- If final weight doesn't equal 6.5 to 7.0 gm, increase or decrease density or piece sizes till your bill of materials total is in that range. When you have a choice, find a lighter covering first to lose weight. Strengthen the motor stick, wing posts or wing spars if you are underweight (you'll get there). Lighten the tail boom, tail spars, and ribs to lose weight.

Now, when you start building, make sure you have a good scale next to you. Weigh the parts you select for each use. Too heavy (heavy plane) or too light (weak plane) put it back and select another.

If you do this rigorously you can build a plane to within .1 to .2 gm of target every time! If you use at least PART of this info, you should be able to stay within a gram or so of your target.

Let me know if I'm starting to get at what you need?

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Re: Flight Times

Post by blue cobra » January 25th, 2010, 11:52 am

What jander said is completely true, but I think that if you are significantly over weight, you are using way too much of something. I personally don't find the densities of my pieces (though I know I should) and my most recent plane, including bass for the wing posts and a few other components, came out to 6.93 grams (but do NOT use bass until you can build light, then you probably still don't want to). I think that if you use "regular" sizes of balsa; about 1/8x1/4 for MS, 1/8x1/8 for boom, and 1/16x1/16 for your wing and stabs, and don't go crazy on the glue, your plane should come out under 7 grams. I'm not trying to disregard what jander said, I just feel that it is very easy to build to 7g and making a bill of materials might be better when you are a bit more experienced and can start worrying about consistency.
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Re: Flight Times

Post by jander14indoor » January 25th, 2010, 12:28 pm

IF you have a stock of good, light balsa and light covering, yes hitting 7 gm or below is easy. WS planes are actually fairly heavy for their size.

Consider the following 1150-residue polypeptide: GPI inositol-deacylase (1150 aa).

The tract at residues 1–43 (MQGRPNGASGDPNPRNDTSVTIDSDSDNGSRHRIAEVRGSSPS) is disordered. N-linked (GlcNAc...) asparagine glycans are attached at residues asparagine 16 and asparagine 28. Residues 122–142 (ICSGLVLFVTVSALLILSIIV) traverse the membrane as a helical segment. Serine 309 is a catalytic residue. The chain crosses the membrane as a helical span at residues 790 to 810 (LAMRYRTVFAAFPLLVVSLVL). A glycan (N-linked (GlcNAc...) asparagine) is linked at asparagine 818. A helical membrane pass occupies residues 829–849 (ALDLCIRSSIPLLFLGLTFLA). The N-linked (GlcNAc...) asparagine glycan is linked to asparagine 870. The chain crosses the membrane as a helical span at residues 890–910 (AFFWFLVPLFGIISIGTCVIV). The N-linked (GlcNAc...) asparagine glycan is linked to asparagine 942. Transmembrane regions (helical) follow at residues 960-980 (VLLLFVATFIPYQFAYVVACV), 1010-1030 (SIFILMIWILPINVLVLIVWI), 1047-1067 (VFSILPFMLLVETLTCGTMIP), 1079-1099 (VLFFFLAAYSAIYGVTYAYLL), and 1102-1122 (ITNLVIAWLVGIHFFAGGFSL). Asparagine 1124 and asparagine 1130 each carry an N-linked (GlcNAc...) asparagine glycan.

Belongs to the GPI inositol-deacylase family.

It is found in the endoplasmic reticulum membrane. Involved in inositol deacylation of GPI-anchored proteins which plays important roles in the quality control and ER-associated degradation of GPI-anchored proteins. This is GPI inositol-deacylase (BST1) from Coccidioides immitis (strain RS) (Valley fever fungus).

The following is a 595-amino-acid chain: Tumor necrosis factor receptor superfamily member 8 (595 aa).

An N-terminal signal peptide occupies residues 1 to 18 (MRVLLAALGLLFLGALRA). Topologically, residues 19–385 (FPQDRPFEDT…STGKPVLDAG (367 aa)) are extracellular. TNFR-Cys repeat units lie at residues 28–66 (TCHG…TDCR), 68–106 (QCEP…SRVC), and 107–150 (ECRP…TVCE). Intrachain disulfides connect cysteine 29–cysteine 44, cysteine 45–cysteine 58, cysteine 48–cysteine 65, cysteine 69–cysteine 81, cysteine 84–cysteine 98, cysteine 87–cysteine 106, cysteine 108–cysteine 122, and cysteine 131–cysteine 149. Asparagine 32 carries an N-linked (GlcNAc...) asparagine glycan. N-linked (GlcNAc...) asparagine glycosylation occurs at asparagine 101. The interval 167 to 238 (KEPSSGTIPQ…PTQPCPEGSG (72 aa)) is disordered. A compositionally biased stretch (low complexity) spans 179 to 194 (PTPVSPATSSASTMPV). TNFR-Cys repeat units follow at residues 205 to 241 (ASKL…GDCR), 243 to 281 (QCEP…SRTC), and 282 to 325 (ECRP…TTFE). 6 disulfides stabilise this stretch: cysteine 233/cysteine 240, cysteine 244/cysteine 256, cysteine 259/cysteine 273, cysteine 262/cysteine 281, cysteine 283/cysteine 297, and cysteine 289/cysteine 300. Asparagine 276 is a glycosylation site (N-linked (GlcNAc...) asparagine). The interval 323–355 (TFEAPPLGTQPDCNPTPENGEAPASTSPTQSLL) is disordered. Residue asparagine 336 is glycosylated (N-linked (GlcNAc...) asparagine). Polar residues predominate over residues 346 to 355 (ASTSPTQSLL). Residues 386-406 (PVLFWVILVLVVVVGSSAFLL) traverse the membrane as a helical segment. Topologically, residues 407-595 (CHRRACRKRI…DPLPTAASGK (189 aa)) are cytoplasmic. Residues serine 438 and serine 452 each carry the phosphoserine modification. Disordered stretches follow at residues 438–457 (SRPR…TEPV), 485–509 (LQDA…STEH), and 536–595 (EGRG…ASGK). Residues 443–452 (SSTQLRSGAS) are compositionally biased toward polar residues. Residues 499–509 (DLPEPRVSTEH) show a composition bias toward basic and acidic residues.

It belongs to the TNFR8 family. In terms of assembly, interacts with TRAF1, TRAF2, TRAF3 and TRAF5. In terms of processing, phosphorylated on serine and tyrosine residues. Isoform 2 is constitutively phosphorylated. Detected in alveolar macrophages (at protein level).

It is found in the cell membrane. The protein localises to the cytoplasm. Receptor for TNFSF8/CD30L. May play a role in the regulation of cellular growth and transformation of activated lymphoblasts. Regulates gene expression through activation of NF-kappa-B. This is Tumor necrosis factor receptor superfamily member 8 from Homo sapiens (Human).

BUT, without a plan or experience it is pure random chance. I think a good BOM is even MORE important for those flyers moving beyond the very basics. Its the fastest way to get experience and reinforce it.

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Re: Flight Times

Post by 3slh9 » January 26th, 2010, 11:01 am

I am the coach of the 11g plane and we got our design and wood from a wonderful gentleman in our community who builds planes as a hobby. It has been very frustrating since we are building it exactly to plan and his plane was 7 grams and ours is 11. I have watched my student build these planes and he is so careful about how he is building them that I can only think that the wood is the problem. We got the 1 min 23 seconds using the plane from last year which is right at 7 grams.

I finally broke down and bought a Leading Edge 2010 kit which is very similar to the design we have been using. Do you think this would be a good one to create a BOM from? I just got it yesterday so it is still in pieces. I have a scale that can measure to 0.005 grams so I feel that we can get a fairly good measurement on the weights.

We really have a competitive region and state as even at our invitationals, winning times have been over 2 min 30 seconds and we have seen over 3 minutes during practice flights and this is in a gym with a 28 foot ceiling.

Thank you for your recommendations.

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Re: Flight Times

Post by jander14indoor » January 26th, 2010, 1:52 pm

Note, I'm making an assumption your students building skills are good and glue isn't excessive, but this can add weight FAST. Do you have any data on how much glue you use?

The Leading Edge is a perfectly fine design to work from.

But you don't build the Bill of Materials from the kit. You build it from the plan. Calculate the ideal piece part weight from volume (length, width, thickness on the plan) and density (look up, measure or estimate) to target 6.5 to 6.8 gm (leave a few tenths for clay ballast to adjust center of gravity). Adjust the woods estimated density to hit the total weight target. Note, I do cheat and weigh the prop due to its complicated geometry, but that's the only part I do that for.